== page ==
I Wish Everything In Life Had a Track To Guide Us and Keep Us Safe.

“Driving is NOT that hard!  You act like it’s such a big deal.  It is easy.”

I wanted to document our Peter’s excitement when he crossed the finish line for the first time driving one of those amusement park race cars on a track.  Every year before he was too little and he had to sit beside me while his older brothers had their own car to command.  He was finally a “big kid” and the anticipation to be declared “driver worthy” was palpable during our lengthy wait in line.  This was a very big deal to him.  He grew.  He was a “big kid” now!  I whipped out my phone and snapped this picture just as he proclaimed…

“Driving is NOT that hard!  You act like it’s such a big deal.  It is easy.”

He genuinely was disappointed in me.  As if every time I told my three boys to, “keep it down.  I am driving!” I was lying.

Oh Peter, I wish everything in life had a track to guide us and keep us safe.

Here is my post from yesterday in case you missed it.  I think Peter might hit the no good, very bad, “TWELVES” earlier than his older twin brothers.  Older siblings do that.  Youngest children grow up a little faster.

We watched “Extremely Loud and Incredibly Close” with our boys last night.  

Honestly,  the thought of watching it didn’t appeal to me as I don’t like sad movies.  We are going through some growing pains with our twin twelve year-olds and we thought it might be a good idea to make them realize WE MIGHT DIE AND YOU SHOULDN’T BE SO STINKING MOUTHY TO YOUR PARENTS!  Messed up, isn’t it?

People kept telling us how lucky we were to have all boys.  It was going to make the teenage years so much easier from a parenting perspective.  They said things like, “Boys are a handful when they are toddlers but the teenage years will be so much easier.”  No one said anything about what two, twelve year-olds might be like.  I can tell you what I have observed in our home.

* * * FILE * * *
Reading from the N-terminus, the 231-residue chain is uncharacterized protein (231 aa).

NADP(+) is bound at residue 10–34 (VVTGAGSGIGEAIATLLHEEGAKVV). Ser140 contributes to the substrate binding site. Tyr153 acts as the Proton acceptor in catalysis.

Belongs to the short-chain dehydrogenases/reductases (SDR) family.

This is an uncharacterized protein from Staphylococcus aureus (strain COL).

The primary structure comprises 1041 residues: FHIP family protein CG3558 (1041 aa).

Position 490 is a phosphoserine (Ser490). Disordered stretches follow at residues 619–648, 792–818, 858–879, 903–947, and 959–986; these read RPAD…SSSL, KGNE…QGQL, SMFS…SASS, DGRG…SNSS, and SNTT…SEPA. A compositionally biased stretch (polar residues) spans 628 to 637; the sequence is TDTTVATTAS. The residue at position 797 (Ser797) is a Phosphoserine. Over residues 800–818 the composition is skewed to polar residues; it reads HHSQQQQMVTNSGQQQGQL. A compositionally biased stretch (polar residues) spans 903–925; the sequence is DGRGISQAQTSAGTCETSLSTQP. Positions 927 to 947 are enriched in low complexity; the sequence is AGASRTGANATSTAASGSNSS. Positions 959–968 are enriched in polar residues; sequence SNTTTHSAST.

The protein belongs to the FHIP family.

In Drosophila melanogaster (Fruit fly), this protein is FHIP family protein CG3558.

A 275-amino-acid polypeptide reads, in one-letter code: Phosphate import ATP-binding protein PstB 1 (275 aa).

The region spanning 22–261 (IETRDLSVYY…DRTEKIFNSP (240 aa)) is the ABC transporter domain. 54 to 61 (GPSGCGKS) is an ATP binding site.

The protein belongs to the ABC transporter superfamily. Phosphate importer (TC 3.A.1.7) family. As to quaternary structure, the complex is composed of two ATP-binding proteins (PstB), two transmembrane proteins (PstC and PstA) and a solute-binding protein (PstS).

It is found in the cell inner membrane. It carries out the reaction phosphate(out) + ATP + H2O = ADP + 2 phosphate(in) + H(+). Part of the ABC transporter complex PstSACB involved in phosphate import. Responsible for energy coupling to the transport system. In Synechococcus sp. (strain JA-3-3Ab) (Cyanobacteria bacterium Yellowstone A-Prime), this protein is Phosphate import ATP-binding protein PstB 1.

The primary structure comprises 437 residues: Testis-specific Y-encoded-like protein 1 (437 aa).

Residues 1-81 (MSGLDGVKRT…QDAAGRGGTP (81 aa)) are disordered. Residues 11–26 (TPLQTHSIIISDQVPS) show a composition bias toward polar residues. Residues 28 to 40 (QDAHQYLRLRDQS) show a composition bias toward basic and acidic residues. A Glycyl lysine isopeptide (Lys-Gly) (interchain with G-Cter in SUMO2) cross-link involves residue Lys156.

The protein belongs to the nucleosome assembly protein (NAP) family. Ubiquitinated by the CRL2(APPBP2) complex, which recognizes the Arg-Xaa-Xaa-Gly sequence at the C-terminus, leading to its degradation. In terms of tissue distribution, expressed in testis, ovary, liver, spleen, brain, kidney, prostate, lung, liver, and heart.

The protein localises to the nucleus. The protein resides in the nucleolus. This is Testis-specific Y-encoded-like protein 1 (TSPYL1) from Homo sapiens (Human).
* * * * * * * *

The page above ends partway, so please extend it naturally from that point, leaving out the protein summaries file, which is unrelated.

If you are ALMOST a teenage boy in our house…

– You are getting man parts but you still have to pinch the end “of it” to talk like you have done since your diaper came off.

– No one else’s feelings matter if you don’t get what you want.  This includes your little brother who has caused all of the worlds injustices because he cannot reach the upper kitchen cabinets to help unload the dishwasher.

– You don’t know how to make jokes and the results are horrible, awkward moments for your mom when you tease a friend that you think they are checking out your mom or you think it’s funny to tell visiting family members about the time your mom had to bring you underwear to school because you “tooted” and you “released a hostage.”

– Your voice is getting as loud as a mans but you are still yelling at the frequency of a little kid.

– The entire world revolves you and your desires.  This means no one should ever have to clean up after themselves and your mom should be waiting by the stove with her oven mitt in one hand and a skillet in the other.

– You openly discuss what you have learned in health class and want to talk to your mom about sperm and “wet dreams” because you still tell your mom everything.  You scream at her things like, “I just want to know if this “SPERM” with the “FISH” that is going to shoot out of my pee-pee is a liquid or a solid?!”

– You get mad at your mom if she laughs or thinks anything is funny, (including the massive concern over the diameter of sperm.)

– Your parents are morons and you mumble under your breath that everyone is an “idiot” which doesn’t matter because your mom is one too and she wont notice.

– You have amnesia that you just got in trouble for calling people an “idiot” and act like you didn’t know your not supposed to.

– You scream that your parents are not letting you make your own decisions and you still sleep with an arsenal of stuffed animals.

I cannot wait until fall when our twins turn thirteen.  I hear it gets much easier.  If it doesn’t I am going to have a track installed.

Abbie, allthatmakesyou.com

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4 thoughts on “I Wish Everything In Life Had a Track To Guide Us and Keep Us Safe.

  1. All you can do is your best at the moment. Life has its own party plans and, like it or not, you aren’t the party-planner. I didn’t learn that until my son was about 24. Better late than never, eh? 😉

    • Ironic that is the age your brain stops growing. My kids are always told they aren’t “grown ups” until 25. The age of maturity in my own head. I am trying. Just want to shove a little common sense between their ears. Thanks for taking the time to comment.

  2. Totally blessings and a side of blessings that I can find the humor in (most) of what they say and do. Avery told me this weekend when he grows up he is “moving far away and never letting me see his kids!” This is because I objected to him strangling Peter. I am laughing so hard as I type this. He came around and said he really didn’t mean it and that he takes it back. I told him that every time he says it he kills me just a little 😉 and then reminded him that mom’s love their kids even when they hate them. He just chuckled.

  3. LOL, Abbie, you have double the blessings – and sometimes, double the trouble! Hope you and your boys have a wonderful Sunday! ~ Julie 🙂

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